It's too early to tell how the Marriott/Starwood merger will impact individual brands, but it does give the new company stronger leverage in terms of online bookings and loyalty rewards.
In today’s analyst call following the announcement of the Marriott/Starwood Hotels merger, Marriott CEO Arne Sorenson said there are no plans to divest any of the Starwood brands.
Instead, Sorenson said that all of the Starwood flags have specific demand in the marketplace, and they all have opportunity to grow more quickly due to the combined company’s heightened positioning and leverage power.
The Online Booking Factor
We reported on April 30, 2015 that Sorenson said Marriott wasn’t interested in any large mergers in the near term, but today he said that Marriott’s change of heart was based on two reasons.
One is the revaluation over the last seven months of Starwood financials, which lost 15% of shareholder value since April.
Two, Sorenson said that the big mergers in the online travel booking space, and the growth of companies like Google moving into travel distribution, suggested that it might be in the long term interest for Marriott to expand its room inventory by 50% in the short term.
Shedding Sheraton Properties
There’s a lot of interest in how the merger impacts brand differentiation from a consumer-facing view.
Sorenson said both Ritz-Carlton and St. Regis are very strong and unique verticals with enough space in the market for them to flourish independent of each other. He emphasized that there is significant growth opportunity in the luxury hospitality sector.
Starwood’s new soft brand, Tribute, could be folded into Autograph Collection because there are so few properties involved, but Starwood Luxury Collection will remain as it is for now.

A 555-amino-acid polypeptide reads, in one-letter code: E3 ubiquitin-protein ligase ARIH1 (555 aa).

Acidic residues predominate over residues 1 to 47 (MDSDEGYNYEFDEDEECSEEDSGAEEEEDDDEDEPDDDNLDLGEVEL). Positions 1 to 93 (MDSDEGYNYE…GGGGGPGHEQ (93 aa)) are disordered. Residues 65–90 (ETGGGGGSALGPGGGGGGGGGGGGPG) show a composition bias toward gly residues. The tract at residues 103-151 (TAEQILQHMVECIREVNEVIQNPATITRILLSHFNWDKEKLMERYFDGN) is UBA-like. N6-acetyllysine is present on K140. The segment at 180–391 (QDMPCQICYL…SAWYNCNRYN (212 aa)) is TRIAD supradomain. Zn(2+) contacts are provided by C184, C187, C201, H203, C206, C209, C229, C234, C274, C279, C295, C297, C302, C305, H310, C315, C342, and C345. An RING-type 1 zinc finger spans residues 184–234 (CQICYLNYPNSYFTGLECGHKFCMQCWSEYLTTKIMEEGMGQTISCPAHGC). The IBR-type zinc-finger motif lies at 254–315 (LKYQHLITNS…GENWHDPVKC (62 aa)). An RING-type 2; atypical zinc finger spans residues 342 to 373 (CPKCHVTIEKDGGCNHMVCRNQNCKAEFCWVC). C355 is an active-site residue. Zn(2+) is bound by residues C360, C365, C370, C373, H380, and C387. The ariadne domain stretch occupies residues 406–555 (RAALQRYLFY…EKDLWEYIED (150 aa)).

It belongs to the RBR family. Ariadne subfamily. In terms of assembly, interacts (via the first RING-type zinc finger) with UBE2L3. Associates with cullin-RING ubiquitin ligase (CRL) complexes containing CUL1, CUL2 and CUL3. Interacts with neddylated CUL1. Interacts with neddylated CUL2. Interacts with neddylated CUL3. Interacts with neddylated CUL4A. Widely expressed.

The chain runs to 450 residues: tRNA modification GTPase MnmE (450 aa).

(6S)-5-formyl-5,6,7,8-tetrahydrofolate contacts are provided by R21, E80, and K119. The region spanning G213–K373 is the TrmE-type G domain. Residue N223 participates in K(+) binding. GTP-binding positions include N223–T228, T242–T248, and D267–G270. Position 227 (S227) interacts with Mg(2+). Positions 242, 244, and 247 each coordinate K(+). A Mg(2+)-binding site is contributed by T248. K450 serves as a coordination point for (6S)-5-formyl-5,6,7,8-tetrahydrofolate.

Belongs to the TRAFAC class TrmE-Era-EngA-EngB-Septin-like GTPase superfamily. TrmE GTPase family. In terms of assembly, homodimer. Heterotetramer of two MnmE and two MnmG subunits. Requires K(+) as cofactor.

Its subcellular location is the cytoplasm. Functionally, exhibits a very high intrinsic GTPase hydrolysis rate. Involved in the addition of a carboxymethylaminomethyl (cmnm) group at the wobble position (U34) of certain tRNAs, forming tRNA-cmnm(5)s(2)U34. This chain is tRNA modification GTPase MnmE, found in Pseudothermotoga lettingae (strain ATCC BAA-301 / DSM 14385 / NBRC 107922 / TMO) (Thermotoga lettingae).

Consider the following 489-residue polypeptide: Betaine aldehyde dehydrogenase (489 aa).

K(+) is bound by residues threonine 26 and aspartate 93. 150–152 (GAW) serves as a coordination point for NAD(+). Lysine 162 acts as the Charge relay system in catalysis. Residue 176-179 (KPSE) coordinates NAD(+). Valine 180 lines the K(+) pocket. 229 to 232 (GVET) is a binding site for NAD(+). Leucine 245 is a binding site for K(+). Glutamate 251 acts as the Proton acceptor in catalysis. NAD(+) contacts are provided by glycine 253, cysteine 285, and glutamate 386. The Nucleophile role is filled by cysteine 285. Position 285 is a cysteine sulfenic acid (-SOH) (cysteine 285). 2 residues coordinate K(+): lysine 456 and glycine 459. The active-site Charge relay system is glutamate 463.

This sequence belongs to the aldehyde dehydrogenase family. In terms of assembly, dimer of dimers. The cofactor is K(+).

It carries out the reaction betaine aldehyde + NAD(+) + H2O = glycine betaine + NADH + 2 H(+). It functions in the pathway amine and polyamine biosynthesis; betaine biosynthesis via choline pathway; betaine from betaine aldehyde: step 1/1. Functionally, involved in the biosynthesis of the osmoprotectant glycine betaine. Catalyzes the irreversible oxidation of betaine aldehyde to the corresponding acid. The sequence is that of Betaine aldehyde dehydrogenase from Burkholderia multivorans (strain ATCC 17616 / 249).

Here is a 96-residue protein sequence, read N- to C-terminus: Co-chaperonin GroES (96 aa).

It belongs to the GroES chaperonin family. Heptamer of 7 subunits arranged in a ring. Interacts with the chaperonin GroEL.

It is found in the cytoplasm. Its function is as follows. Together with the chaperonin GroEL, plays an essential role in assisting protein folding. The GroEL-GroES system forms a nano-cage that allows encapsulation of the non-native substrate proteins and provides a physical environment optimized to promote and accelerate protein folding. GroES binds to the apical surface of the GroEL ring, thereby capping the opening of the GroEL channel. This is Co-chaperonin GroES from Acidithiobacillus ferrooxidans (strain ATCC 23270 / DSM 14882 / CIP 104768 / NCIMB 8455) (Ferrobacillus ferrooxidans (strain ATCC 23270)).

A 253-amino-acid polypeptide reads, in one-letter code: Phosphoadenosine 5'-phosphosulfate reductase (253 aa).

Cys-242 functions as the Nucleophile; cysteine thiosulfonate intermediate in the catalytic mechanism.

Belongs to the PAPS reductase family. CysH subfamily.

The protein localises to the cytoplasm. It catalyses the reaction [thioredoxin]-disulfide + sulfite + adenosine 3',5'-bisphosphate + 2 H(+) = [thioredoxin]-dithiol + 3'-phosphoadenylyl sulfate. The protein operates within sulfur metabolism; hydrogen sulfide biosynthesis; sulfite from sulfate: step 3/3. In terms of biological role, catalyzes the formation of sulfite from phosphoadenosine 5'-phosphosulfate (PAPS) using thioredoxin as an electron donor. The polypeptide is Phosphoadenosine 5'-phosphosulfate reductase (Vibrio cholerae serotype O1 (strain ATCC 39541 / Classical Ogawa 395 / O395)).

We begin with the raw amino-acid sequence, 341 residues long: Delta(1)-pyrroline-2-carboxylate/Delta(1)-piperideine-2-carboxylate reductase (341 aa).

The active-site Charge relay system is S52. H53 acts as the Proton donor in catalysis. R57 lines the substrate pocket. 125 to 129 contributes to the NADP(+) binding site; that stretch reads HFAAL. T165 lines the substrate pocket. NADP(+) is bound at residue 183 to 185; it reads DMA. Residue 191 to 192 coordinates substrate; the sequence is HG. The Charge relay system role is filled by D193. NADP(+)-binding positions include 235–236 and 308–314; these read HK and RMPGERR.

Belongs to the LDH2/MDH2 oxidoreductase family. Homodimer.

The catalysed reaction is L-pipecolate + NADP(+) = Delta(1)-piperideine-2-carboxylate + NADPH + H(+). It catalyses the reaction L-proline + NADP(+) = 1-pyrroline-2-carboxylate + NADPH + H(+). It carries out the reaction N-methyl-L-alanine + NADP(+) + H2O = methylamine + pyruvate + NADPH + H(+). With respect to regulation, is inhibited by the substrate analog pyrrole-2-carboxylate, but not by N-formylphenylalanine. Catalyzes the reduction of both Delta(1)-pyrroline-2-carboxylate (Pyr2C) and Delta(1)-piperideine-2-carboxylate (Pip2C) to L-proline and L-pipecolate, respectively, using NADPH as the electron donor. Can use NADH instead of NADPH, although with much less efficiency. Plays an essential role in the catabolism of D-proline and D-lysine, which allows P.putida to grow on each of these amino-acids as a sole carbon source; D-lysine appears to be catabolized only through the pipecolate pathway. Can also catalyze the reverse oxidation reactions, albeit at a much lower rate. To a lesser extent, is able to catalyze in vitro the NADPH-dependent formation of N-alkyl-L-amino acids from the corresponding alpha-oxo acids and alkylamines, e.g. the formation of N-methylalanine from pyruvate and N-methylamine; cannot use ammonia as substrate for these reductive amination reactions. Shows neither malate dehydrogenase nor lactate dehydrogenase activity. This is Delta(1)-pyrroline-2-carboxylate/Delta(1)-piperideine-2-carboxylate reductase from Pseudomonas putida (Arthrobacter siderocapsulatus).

Sheraton and Marriott also have similar consumer bases, although Sorenson said Marriott has been performing better, so there could be some culling of the lower end of Sheraton properties into perhaps Marriott’s new Delta brand.
The closest clash of brand identities is Marriott’s Renaissance Hotels and Starwood’s Le Meridien Hotels. Sorenson said nothing further can be added about that until discussions commence with Le Meridien’s executive and creative teams.
>> Related: Starwood Concedes That Sheraton Is a Tired Brand
The Value of Loyalty
Sorenson said a significant factor behind the decision to merge with Starwood was based on the attractiveness of the Starwood Preferred Guest (SPG) loyalty program, which he said skews somewhat toward a younger audience.
The merger could spur Marriott to invest more significantly on the tech side to improve the SPG platform even further, and it will improve the overall cost per reservation for all of the 30 brands in the new portfolio.
Mostly, the new Marriott loyalty ecosystem becomes much more attractive to consumers due to the exponentially larger choice of properties where they can redeem awards.
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Photo credit: The brands of the combined Marriott and Starwood companies. Skift